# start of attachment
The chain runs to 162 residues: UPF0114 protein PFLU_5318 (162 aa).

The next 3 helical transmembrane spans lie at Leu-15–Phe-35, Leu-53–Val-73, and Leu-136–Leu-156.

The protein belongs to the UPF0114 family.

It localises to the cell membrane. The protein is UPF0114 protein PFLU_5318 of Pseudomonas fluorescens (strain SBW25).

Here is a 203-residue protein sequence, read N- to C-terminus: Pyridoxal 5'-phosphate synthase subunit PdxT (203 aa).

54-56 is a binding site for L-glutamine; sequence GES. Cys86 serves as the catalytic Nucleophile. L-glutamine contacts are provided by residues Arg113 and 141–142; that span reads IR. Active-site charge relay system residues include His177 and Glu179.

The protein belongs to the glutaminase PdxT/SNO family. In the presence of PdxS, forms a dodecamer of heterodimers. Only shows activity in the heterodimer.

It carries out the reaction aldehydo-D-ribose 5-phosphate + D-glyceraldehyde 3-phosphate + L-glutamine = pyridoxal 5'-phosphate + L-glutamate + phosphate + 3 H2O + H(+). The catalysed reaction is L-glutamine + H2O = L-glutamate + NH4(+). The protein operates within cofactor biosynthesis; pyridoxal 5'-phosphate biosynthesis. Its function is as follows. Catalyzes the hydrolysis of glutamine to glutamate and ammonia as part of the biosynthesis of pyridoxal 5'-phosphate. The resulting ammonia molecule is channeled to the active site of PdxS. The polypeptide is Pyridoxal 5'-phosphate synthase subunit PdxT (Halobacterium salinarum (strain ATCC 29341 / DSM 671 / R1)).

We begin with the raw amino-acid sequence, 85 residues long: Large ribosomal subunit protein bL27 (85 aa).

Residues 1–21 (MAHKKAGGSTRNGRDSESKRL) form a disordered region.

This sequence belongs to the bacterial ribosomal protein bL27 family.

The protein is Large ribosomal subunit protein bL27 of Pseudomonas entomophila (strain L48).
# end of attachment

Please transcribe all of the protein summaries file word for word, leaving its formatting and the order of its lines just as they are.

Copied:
The chain runs to 162 residues: UPF0114 protein PFLU_5318 (162 aa).

The next 3 helical transmembrane spans lie at Leu-15–Phe-35, Leu-53–Val-73, and Leu-136–Leu-156.

The protein belongs to the UPF0114 family.

It localises to the cell membrane. The protein is UPF0114 protein PFLU_5318 of Pseudomonas fluorescens (strain SBW25).

Here is a 203-residue protein sequence, read N- to C-terminus: Pyridoxal 5'-phosphate synthase subunit PdxT (203 aa).

54-56 is a binding site for L-glutamine; sequence GES. Cys86 serves as the catalytic Nucleophile. L-glutamine contacts are provided by residues Arg113 and 141–142; that span reads IR. Active-site charge relay system residues include His177 and Glu179.

The protein belongs to the glutaminase PdxT/SNO family. In the presence of PdxS, forms a dodecamer of heterodimers. Only shows activity in the heterodimer.

It carries out the reaction aldehydo-D-ribose 5-phosphate + D-glyceraldehyde 3-phosphate + L-glutamine = pyridoxal 5'-phosphate + L-glutamate + phosphate + 3 H2O + H(+). The catalysed reaction is L-glutamine + H2O = L-glutamate + NH4(+). The protein operates within cofactor biosynthesis; pyridoxal 5'-phosphate biosynthesis. Its function is as follows. Catalyzes the hydrolysis of glutamine to glutamate and ammonia as part of the biosynthesis of pyridoxal 5'-phosphate. The resulting ammonia molecule is channeled to the active site of PdxS. The polypeptide is Pyridoxal 5'-phosphate synthase subunit PdxT (Halobacterium salinarum (strain ATCC 29341 / DSM 671 / R1)).

We begin with the raw amino-acid sequence, 85 residues long: Large ribosomal subunit protein bL27 (85 aa).

Residues 1–21 (MAHKKAGGSTRNGRDSESKRL) form a disordered region.

This sequence belongs to the bacterial ribosomal protein bL27 family.

The protein is Large ribosomal subunit protein bL27 of Pseudomonas entomophila (strain L48).